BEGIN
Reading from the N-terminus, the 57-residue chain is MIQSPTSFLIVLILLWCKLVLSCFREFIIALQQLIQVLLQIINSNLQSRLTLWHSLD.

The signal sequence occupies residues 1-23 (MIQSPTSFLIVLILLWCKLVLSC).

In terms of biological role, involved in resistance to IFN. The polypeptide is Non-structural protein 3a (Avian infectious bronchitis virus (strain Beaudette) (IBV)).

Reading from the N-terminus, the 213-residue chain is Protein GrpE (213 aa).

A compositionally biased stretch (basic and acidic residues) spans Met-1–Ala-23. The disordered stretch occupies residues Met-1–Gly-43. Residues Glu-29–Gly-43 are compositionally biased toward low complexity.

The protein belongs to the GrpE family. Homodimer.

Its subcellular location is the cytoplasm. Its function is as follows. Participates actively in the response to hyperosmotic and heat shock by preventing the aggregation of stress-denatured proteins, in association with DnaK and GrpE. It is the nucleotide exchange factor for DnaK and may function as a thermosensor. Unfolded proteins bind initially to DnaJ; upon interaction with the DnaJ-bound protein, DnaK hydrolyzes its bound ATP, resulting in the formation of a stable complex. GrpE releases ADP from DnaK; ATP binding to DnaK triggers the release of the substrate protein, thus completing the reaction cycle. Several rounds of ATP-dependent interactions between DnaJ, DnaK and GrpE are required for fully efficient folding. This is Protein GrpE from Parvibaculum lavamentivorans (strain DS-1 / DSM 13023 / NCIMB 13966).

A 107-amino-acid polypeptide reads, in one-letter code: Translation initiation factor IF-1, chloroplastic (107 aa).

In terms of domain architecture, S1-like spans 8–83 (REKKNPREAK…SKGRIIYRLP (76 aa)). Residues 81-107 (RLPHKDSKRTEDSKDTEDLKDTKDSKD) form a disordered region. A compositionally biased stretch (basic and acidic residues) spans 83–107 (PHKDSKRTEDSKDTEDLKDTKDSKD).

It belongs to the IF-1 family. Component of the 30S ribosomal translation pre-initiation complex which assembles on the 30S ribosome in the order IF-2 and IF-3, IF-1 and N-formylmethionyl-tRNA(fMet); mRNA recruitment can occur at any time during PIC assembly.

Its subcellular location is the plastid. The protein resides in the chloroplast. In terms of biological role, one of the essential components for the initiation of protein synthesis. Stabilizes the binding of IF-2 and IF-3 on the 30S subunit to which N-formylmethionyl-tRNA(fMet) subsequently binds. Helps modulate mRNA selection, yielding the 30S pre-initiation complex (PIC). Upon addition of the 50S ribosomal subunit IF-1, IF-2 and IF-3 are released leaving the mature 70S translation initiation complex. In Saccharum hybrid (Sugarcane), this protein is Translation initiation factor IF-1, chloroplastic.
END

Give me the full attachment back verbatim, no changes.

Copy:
Reading from the N-terminus, the 57-residue chain is MIQSPTSFLIVLILLWCKLVLSCFREFIIALQQLIQVLLQIINSNLQSRLTLWHSLD.

The signal sequence occupies residues 1-23 (MIQSPTSFLIVLILLWCKLVLSC).

In terms of biological role, involved in resistance to IFN. The polypeptide is Non-structural protein 3a (Avian infectious bronchitis virus (strain Beaudette) (IBV)).

Reading from the N-terminus, the 213-residue chain is Protein GrpE (213 aa).

A compositionally biased stretch (basic and acidic residues) spans Met-1–Ala-23. The disordered stretch occupies residues Met-1–Gly-43. Residues Glu-29–Gly-43 are compositionally biased toward low complexity.

The protein belongs to the GrpE family. Homodimer.

Its subcellular location is the cytoplasm. Its function is as follows. Participates actively in the response to hyperosmotic and heat shock by preventing the aggregation of stress-denatured proteins, in association with DnaK and GrpE. It is the nucleotide exchange factor for DnaK and may function as a thermosensor. Unfolded proteins bind initially to DnaJ; upon interaction with the DnaJ-bound protein, DnaK hydrolyzes its bound ATP, resulting in the formation of a stable complex. GrpE releases ADP from DnaK; ATP binding to DnaK triggers the release of the substrate protein, thus completing the reaction cycle. Several rounds of ATP-dependent interactions between DnaJ, DnaK and GrpE are required for fully efficient folding. This is Protein GrpE from Parvibaculum lavamentivorans (strain DS-1 / DSM 13023 / NCIMB 13966).

A 107-amino-acid polypeptide reads, in one-letter code: Translation initiation factor IF-1, chloroplastic (107 aa).

In terms of domain architecture, S1-like spans 8–83 (REKKNPREAK…SKGRIIYRLP (76 aa)). Residues 81-107 (RLPHKDSKRTEDSKDTEDLKDTKDSKD) form a disordered region. A compositionally biased stretch (basic and acidic residues) spans 83–107 (PHKDSKRTEDSKDTEDLKDTKDSKD).

It belongs to the IF-1 family. Component of the 30S ribosomal translation pre-initiation complex which assembles on the 30S ribosome in the order IF-2 and IF-3, IF-1 and N-formylmethionyl-tRNA(fMet); mRNA recruitment can occur at any time during PIC assembly.

Its subcellular location is the plastid. The protein resides in the chloroplast. In terms of biological role, one of the essential components for the initiation of protein synthesis. Stabilizes the binding of IF-2 and IF-3 on the 30S subunit to which N-formylmethionyl-tRNA(fMet) subsequently binds. Helps modulate mRNA selection, yielding the 30S pre-initiation complex (PIC). Upon addition of the 50S ribosomal subunit IF-1, IF-2 and IF-3 are released leaving the mature 70S translation initiation complex. In Saccharum hybrid (Sugarcane), this protein is Translation initiation factor IF-1, chloroplastic.